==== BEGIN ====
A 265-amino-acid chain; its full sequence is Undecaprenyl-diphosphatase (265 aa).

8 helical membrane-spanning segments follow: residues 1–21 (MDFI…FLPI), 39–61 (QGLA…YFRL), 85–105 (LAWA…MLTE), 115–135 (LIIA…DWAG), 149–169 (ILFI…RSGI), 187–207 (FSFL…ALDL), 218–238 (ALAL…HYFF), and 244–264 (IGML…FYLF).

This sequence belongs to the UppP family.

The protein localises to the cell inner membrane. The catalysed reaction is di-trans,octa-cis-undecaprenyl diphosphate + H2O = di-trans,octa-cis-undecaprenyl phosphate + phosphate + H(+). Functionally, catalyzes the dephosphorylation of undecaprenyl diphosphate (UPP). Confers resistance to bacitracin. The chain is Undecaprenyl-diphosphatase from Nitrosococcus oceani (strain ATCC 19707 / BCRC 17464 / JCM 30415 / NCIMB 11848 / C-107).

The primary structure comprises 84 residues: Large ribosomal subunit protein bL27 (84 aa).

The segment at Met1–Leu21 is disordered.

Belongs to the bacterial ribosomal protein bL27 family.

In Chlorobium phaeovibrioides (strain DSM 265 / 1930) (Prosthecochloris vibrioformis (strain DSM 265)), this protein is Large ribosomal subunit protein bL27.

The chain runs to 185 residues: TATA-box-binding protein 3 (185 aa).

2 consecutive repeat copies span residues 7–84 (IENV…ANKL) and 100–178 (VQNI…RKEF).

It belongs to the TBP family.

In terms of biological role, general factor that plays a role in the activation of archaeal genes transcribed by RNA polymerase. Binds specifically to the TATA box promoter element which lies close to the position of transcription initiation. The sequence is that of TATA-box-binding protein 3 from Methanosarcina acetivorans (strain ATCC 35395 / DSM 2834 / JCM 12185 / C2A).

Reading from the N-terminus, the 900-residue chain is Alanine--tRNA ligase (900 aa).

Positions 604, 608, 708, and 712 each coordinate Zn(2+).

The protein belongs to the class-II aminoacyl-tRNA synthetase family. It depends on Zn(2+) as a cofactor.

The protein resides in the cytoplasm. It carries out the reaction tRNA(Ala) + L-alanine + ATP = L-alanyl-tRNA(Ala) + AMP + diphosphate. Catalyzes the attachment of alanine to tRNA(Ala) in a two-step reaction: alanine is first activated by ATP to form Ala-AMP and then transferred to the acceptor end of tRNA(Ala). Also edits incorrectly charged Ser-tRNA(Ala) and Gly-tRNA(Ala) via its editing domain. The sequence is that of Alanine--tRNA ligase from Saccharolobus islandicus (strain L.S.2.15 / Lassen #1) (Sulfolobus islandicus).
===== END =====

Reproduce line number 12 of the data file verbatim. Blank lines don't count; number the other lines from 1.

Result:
In terms of biological role, general factor that plays a role in the activation of archaeal genes transcribed by RNA polymerase. Binds specifically to the TATA box promoter element which lies close to the position of transcription initiation. The sequence is that of TATA-box-binding protein 3 from Methanosarcina acetivorans (strain ATCC 35395 / DSM 2834 / JCM 12185 / C2A).